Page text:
Bryn Mawr Classical Review 2012.06.20
Jeremy Trevett (trans.), Demosthenes, Speeches 1-17. The oratory of classical Greece, 14. Austin: University of Texas Press, 2011. Pp. xxxii, 318. ISBN 9780292729094. $24.95.
Reviewed by Dina Guth, University of Manitoba/University of Winnipeg (email@example.com)
Trevett’s translation of the first 17 speeches in the Demosthenic corpus is the fourteenth, and second to last, installment in the University of Texas Press series Oratory of Classical Greece published under the editorial guidance of Michael Gagarin. The series means to provide “students and scholars in all fields with accurate, readable translations” (pg. xxix) of the Attic orators. This volume ably succeeds in this goal. As many of the speeches in this volume lack a modern commentary, Trevett’s thorough notes will also make it an invaluable resource to those reading the deliberative speeches in the original.
Like the other volumes on Demosthenes in the series, this volume begins with two general introductions by Michael Gagarin. The “Series Introduction” discusses Athenian oratory and the orators while the shorter “Introduction to Demosthenes” summarizes Demosthenes’ life and works. Then comes Trevett’s “Introduction to This Volume,” which contextualizes Demosthenes’ policies within the history of the mid-4th century (pp. 6-18) and gives an overview of the central questions concerning the composition, delivery, and publication of the deliberative speeches (pp. 18-22). These points are examined briefly but thoroughly. The introduction misses an opportunity, however, in relegating discussion of deliberative rhetorical strategy to a single paragraph which argues that Demosthenes’ exaggeration in the speeches “was a rhetorical strategy in the service of his overriding goal, which was to persuade the Athenians of the reality of the danger that Philip posed” (pg. 18). The short shrift given to the artistry of deliberative rhetoric is symptomatic of the volume’s overall focus on historical questions. Since the only examples of deliberative oratory that we have – outside of the historians – are these first 17 speeches of the Demosthenic corpus, some further exposition on the topic might have been apropos. Deliberative rhetoric is quite different from forensic rhetoric in terms of its goals and its arguments, and thus the discussion of the latter in Gagarin’s “Series Introduction” does not translate particularly well to the artistic issues raised by the speeches in this volume. To cite an obvious and key distinction, where speakers before the jury often liked to portray themselves as inexperienced in the law and court procedure, orators in the assembly had to portray themselves as knowledgeable in the matter at hand if they were to be successful in persuading the Athenians. Trevett’s introduction also briefly touches on the ancient commentaries to the Demosthenic deliberative corpus (pp. 22-24).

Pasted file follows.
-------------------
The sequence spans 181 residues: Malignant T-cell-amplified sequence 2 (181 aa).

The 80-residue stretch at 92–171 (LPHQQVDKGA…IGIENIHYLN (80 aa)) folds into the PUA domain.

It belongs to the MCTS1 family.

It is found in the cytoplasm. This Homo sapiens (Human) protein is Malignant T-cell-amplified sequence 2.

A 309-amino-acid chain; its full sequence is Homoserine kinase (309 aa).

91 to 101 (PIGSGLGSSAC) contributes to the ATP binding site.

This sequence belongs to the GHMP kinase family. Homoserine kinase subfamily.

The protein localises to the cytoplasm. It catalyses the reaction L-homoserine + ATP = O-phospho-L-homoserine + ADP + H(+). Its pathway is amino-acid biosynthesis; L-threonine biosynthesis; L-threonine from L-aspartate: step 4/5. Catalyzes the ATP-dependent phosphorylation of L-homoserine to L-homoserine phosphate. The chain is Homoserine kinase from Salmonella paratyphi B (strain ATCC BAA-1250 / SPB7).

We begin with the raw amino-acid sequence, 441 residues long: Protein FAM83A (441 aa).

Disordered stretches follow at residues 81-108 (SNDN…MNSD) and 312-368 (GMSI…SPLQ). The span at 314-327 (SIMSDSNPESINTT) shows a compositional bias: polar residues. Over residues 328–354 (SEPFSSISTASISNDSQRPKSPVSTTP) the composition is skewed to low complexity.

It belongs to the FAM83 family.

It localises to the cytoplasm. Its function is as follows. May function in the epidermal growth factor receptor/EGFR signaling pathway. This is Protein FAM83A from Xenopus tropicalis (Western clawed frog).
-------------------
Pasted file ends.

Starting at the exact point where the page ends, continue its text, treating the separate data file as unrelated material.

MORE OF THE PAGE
Trevett has provided a handy list of the speeches included in the volume as well as a chronology of the period and of the deliberative speeches from the accession of Philip to the delivery of Demosthenes’ On the Crown (pp. 24-26). There are two maps of the Greek world at the beginning of the volume which, though small, should prove helpful to students. The bibliography at the back of the volume (pp. 301-307) is by no means exhaustive – nor should it be, given the aims of the series – but it does cite the majority of the important works on Demosthenes, Athenian democracy, and 4th century Greek history. Students will be relieved to discover that most of the works cited are in English.